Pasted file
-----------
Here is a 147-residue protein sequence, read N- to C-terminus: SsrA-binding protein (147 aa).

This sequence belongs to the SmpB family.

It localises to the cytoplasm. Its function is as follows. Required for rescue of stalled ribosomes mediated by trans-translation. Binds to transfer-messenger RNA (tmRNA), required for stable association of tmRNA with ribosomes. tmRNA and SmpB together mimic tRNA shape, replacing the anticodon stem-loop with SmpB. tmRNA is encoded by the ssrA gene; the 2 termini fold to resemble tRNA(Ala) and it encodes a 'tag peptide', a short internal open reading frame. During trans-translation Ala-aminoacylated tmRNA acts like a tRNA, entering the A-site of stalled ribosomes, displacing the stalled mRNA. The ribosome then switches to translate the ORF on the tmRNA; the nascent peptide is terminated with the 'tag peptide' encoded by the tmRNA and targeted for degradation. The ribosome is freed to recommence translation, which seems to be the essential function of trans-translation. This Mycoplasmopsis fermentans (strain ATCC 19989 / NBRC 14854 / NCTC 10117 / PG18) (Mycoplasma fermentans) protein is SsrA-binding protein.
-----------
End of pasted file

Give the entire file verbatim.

Here is a 147-residue protein sequence, read N- to C-terminus: SsrA-binding protein (147 aa).

This sequence belongs to the SmpB family.

It localises to the cytoplasm. Its function is as follows. Required for rescue of stalled ribosomes mediated by trans-translation. Binds to transfer-messenger RNA (tmRNA), required for stable association of tmRNA with ribosomes. tmRNA and SmpB together mimic tRNA shape, replacing the anticodon stem-loop with SmpB. tmRNA is encoded by the ssrA gene; the 2 termini fold to resemble tRNA(Ala) and it encodes a 'tag peptide', a short internal open reading frame. During trans-translation Ala-aminoacylated tmRNA acts like a tRNA, entering the A-site of stalled ribosomes, displacing the stalled mRNA. The ribosome then switches to translate the ORF on the tmRNA; the nascent peptide is terminated with the 'tag peptide' encoded by the tmRNA and targeted for degradation. The ribosome is freed to recommence translation, which seems to be the essential function of trans-translation. This Mycoplasmopsis fermentans (strain ATCC 19989 / NBRC 14854 / NCTC 10117 / PG18) (Mycoplasma fermentans) protein is SsrA-binding protein.